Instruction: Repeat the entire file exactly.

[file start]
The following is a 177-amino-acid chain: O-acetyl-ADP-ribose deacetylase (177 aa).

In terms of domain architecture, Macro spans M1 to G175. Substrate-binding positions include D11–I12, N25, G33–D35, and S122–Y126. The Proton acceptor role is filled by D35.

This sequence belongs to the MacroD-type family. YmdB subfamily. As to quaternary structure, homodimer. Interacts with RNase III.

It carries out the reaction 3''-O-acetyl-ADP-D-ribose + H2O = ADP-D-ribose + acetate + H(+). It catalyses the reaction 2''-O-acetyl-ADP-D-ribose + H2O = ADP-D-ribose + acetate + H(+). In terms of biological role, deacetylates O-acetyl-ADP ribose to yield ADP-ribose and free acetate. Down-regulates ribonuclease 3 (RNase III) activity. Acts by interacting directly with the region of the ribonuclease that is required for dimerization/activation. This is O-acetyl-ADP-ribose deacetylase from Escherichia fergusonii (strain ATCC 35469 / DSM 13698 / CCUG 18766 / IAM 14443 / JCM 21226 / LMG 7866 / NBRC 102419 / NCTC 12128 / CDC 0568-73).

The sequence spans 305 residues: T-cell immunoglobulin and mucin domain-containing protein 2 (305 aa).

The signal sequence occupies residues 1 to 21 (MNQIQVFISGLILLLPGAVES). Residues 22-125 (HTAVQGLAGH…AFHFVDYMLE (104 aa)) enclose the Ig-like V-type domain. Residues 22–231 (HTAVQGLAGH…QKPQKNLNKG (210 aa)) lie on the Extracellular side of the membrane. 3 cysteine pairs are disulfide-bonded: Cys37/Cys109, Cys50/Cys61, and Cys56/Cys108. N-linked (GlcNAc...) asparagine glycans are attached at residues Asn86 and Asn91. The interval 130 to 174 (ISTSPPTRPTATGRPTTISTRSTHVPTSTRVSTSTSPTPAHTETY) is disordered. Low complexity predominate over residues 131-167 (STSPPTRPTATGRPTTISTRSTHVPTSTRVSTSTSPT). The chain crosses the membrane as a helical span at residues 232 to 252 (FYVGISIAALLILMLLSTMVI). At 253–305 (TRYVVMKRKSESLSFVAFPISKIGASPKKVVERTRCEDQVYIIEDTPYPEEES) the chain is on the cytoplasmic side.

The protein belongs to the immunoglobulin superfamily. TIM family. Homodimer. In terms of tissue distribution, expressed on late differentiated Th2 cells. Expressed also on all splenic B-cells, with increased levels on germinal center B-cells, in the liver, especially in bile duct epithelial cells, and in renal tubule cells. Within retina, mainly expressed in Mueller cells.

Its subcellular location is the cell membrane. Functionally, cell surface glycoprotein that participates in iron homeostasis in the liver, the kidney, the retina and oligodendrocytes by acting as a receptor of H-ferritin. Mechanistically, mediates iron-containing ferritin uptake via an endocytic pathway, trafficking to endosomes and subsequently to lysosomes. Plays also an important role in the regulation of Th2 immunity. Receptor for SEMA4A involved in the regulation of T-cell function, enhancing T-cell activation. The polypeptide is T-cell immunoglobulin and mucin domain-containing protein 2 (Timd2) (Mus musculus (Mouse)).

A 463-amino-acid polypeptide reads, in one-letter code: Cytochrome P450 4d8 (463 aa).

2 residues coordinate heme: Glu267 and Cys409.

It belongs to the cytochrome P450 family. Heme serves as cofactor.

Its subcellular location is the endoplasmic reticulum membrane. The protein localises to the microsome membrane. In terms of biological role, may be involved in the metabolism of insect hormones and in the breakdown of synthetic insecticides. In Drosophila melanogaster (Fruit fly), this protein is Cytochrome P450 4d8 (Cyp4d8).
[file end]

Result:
The following is a 177-amino-acid chain: O-acetyl-ADP-ribose deacetylase (177 aa).

In terms of domain architecture, Macro spans M1 to G175. Substrate-binding positions include D11–I12, N25, G33–D35, and S122–Y126. The Proton acceptor role is filled by D35.

This sequence belongs to the MacroD-type family. YmdB subfamily. As to quaternary structure, homodimer. Interacts with RNase III.

It carries out the reaction 3''-O-acetyl-ADP-D-ribose + H2O = ADP-D-ribose + acetate + H(+). It catalyses the reaction 2''-O-acetyl-ADP-D-ribose + H2O = ADP-D-ribose + acetate + H(+). In terms of biological role, deacetylates O-acetyl-ADP ribose to yield ADP-ribose and free acetate. Down-regulates ribonuclease 3 (RNase III) activity. Acts by interacting directly with the region of the ribonuclease that is required for dimerization/activation. This is O-acetyl-ADP-ribose deacetylase from Escherichia fergusonii (strain ATCC 35469 / DSM 13698 / CCUG 18766 / IAM 14443 / JCM 21226 / LMG 7866 / NBRC 102419 / NCTC 12128 / CDC 0568-73).

The sequence spans 305 residues: T-cell immunoglobulin and mucin domain-containing protein 2 (305 aa).

The signal sequence occupies residues 1 to 21 (MNQIQVFISGLILLLPGAVES). Residues 22-125 (HTAVQGLAGH…AFHFVDYMLE (104 aa)) enclose the Ig-like V-type domain. Residues 22–231 (HTAVQGLAGH…QKPQKNLNKG (210 aa)) lie on the Extracellular side of the membrane. 3 cysteine pairs are disulfide-bonded: Cys37/Cys109, Cys50/Cys61, and Cys56/Cys108. N-linked (GlcNAc...) asparagine glycans are attached at residues Asn86 and Asn91. The interval 130 to 174 (ISTSPPTRPTATGRPTTISTRSTHVPTSTRVSTSTSPTPAHTETY) is disordered. Low complexity predominate over residues 131-167 (STSPPTRPTATGRPTTISTRSTHVPTSTRVSTSTSPT). The chain crosses the membrane as a helical span at residues 232 to 252 (FYVGISIAALLILMLLSTMVI). At 253–305 (TRYVVMKRKSESLSFVAFPISKIGASPKKVVERTRCEDQVYIIEDTPYPEEES) the chain is on the cytoplasmic side.

The protein belongs to the immunoglobulin superfamily. TIM family. Homodimer. In terms of tissue distribution, expressed on late differentiated Th2 cells. Expressed also on all splenic B-cells, with increased levels on germinal center B-cells, in the liver, especially in bile duct epithelial cells, and in renal tubule cells. Within retina, mainly expressed in Mueller cells.

Its subcellular location is the cell membrane. Functionally, cell surface glycoprotein that participates in iron homeostasis in the liver, the kidney, the retina and oligodendrocytes by acting as a receptor of H-ferritin. Mechanistically, mediates iron-containing ferritin uptake via an endocytic pathway, trafficking to endosomes and subsequently to lysosomes. Plays also an important role in the regulation of Th2 immunity. Receptor for SEMA4A involved in the regulation of T-cell function, enhancing T-cell activation. The polypeptide is T-cell immunoglobulin and mucin domain-containing protein 2 (Timd2) (Mus musculus (Mouse)).

A 463-amino-acid polypeptide reads, in one-letter code: Cytochrome P450 4d8 (463 aa).

2 residues coordinate heme: Glu267 and Cys409.

It belongs to the cytochrome P450 family. Heme serves as cofactor.

Its subcellular location is the endoplasmic reticulum membrane. The protein localises to the microsome membrane. In terms of biological role, may be involved in the metabolism of insect hormones and in the breakdown of synthetic insecticides. In Drosophila melanogaster (Fruit fly), this protein is Cytochrome P450 4d8 (Cyp4d8).